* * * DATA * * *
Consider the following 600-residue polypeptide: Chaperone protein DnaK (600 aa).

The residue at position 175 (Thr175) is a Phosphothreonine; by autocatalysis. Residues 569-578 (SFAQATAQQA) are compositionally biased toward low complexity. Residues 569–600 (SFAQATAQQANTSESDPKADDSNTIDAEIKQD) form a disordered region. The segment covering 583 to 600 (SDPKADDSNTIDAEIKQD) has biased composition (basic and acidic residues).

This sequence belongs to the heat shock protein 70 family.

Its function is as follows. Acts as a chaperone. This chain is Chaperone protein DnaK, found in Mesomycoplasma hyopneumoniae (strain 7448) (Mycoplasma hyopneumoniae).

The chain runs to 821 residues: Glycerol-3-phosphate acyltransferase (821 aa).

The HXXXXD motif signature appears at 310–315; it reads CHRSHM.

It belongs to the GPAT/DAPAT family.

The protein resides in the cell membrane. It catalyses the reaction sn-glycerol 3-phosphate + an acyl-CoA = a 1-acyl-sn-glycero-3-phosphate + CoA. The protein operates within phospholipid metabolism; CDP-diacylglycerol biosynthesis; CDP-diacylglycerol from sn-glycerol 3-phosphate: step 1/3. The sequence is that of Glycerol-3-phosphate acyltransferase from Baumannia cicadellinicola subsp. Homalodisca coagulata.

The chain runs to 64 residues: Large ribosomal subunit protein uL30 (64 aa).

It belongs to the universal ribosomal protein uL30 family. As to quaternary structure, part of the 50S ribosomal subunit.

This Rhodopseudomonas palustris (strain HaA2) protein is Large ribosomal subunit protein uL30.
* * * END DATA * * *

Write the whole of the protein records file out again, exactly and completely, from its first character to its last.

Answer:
Consider the following 600-residue polypeptide: Chaperone protein DnaK (600 aa).

The residue at position 175 (Thr175) is a Phosphothreonine; by autocatalysis. Residues 569-578 (SFAQATAQQA) are compositionally biased toward low complexity. Residues 569–600 (SFAQATAQQANTSESDPKADDSNTIDAEIKQD) form a disordered region. The segment covering 583 to 600 (SDPKADDSNTIDAEIKQD) has biased composition (basic and acidic residues).

This sequence belongs to the heat shock protein 70 family.

Its function is as follows. Acts as a chaperone. This chain is Chaperone protein DnaK, found in Mesomycoplasma hyopneumoniae (strain 7448) (Mycoplasma hyopneumoniae).

The chain runs to 821 residues: Glycerol-3-phosphate acyltransferase (821 aa).

The HXXXXD motif signature appears at 310–315; it reads CHRSHM.

It belongs to the GPAT/DAPAT family.

The protein resides in the cell membrane. It catalyses the reaction sn-glycerol 3-phosphate + an acyl-CoA = a 1-acyl-sn-glycero-3-phosphate + CoA. The protein operates within phospholipid metabolism; CDP-diacylglycerol biosynthesis; CDP-diacylglycerol from sn-glycerol 3-phosphate: step 1/3. The sequence is that of Glycerol-3-phosphate acyltransferase from Baumannia cicadellinicola subsp. Homalodisca coagulata.

The chain runs to 64 residues: Large ribosomal subunit protein uL30 (64 aa).

It belongs to the universal ribosomal protein uL30 family. As to quaternary structure, part of the 50S ribosomal subunit.

This Rhodopseudomonas palustris (strain HaA2) protein is Large ribosomal subunit protein uL30.